The Google Affiliate Network: Hypocrisy or Honeypot?
Published: July 1, 2008
Author: David Rodnitzky
Yesterday Google announced that the DoubleClick’s Performics affiliate program will renamed the Google Affiliate Network. While I have no doubt that Google will a) come up with some innovative way to improve affiliate marketing and b) integrate the affiliate program with AdWords, AdSense, and Google Analytics, I imagine that there are many affiliates who shudder at the thought of having their affiliate revenue tracked and managed through a Google-owned affiliate network.
Why? Primarily because Google has made it very clear over the last few years that they don’t like affiliates. Indeed, Google has specifically called out affiliate sites as ‘meriting low quality score’ and there are countless stories of affiliates getting ‘blacklisted’ by Google without any recourse. So if you are a successful affiliate who has (thus far) avoided a Quality Score smackdown or outright ban by Google, you would probably be pretty wary about joining the Google Affiliate Network. Talk about a wolf in sheep’s clothing!
Indeed, if Google really wanted to thin the AdWords ranks of affiliates, they could use the Google Affiliate Network as a massive honeypot; attract affiliates with incredible commissions or tools, and then wipe them all off the map. Yes I know it sounds like a conspiracy theory, but if you are one of the many affiliates already banned, you are probably nodding your head vigorously at the moment.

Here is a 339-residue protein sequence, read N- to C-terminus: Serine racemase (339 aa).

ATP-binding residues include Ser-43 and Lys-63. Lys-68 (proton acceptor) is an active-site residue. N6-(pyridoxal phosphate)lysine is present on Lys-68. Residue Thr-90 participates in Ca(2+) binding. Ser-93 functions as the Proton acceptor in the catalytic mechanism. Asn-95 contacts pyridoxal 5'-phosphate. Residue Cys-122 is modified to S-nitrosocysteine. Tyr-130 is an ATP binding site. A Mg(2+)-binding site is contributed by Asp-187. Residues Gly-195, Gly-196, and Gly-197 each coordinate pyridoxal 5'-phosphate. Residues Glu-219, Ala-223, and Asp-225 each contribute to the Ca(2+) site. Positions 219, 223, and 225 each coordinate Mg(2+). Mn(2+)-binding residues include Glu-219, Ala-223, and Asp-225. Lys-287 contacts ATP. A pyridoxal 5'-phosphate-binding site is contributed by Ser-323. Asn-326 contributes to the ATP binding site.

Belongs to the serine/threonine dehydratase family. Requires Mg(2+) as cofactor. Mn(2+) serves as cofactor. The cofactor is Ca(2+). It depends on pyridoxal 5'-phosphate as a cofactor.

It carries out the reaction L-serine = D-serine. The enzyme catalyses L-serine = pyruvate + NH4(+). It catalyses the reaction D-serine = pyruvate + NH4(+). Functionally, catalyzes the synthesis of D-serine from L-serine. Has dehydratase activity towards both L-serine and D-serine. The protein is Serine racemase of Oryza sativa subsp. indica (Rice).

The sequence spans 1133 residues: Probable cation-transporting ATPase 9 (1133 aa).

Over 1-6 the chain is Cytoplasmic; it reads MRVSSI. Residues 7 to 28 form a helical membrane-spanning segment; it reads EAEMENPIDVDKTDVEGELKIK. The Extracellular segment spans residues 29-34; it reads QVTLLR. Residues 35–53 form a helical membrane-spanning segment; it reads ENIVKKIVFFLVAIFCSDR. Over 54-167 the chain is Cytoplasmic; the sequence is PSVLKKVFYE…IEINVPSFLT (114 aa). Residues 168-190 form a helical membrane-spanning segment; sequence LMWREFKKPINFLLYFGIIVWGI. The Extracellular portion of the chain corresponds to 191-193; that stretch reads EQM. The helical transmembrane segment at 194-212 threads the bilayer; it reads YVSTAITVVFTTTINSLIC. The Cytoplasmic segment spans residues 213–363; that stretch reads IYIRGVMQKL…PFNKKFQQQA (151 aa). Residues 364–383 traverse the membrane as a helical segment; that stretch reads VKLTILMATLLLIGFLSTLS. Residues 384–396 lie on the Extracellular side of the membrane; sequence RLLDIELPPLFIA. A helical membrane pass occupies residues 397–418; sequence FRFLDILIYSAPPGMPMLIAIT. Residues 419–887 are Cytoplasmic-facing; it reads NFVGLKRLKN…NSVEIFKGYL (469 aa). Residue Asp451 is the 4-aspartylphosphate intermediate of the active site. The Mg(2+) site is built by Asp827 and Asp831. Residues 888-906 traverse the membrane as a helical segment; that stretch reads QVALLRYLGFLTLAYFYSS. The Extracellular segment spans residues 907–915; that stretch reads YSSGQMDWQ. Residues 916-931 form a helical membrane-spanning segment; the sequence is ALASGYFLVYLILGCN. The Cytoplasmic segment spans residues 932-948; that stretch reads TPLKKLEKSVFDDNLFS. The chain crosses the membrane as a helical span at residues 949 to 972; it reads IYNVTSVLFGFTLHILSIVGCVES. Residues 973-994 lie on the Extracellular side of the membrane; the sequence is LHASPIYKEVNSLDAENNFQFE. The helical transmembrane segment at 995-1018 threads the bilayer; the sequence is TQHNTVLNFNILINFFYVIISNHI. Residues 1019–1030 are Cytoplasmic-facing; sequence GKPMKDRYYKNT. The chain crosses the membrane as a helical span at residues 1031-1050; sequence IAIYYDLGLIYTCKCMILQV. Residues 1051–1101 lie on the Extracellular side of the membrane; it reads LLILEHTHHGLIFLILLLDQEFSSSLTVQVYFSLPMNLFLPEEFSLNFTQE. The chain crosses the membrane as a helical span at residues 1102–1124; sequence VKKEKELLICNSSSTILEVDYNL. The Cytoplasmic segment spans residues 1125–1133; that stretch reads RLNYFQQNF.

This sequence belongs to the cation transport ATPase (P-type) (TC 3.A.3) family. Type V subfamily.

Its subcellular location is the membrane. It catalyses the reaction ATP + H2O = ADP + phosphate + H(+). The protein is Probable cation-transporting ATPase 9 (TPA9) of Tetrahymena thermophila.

Of course, the other scenario – the one that I would argue is more likely to occur – is that Google basically draws a line between ‘their affiliates’ and ‘other affiliates.’ Affiliates who participate in the Google Affiliate Network (and who, ostensibly, adhere to the network’s standards) are given de facto approval by Google, while other affiliates are de facto denied. This benefits Google in many ways – it gives them more control over affiliates and more revenue, and it forces affiliates using other networks to migrate to their network, driving even more control and revenue.
Is this hypocritical? Of course it is! But there’s already plenty of hypocrisy in the Google ecosystem (for example, the fact that Google makes millions of dollars a year off parked domain cybersquatters via AdSense but decries ad relevancy elsewhere). So I expect Google to make some light efforts to create a Chinese Wall between AdWords and the Affiliate Network – but only to appease critics, not to really separate the two entities.
We’ll have to wait and see how affiliates react to the Google Affiliate Network. For now, however, my advice is to wait on the sidelines and see how it all unfolds.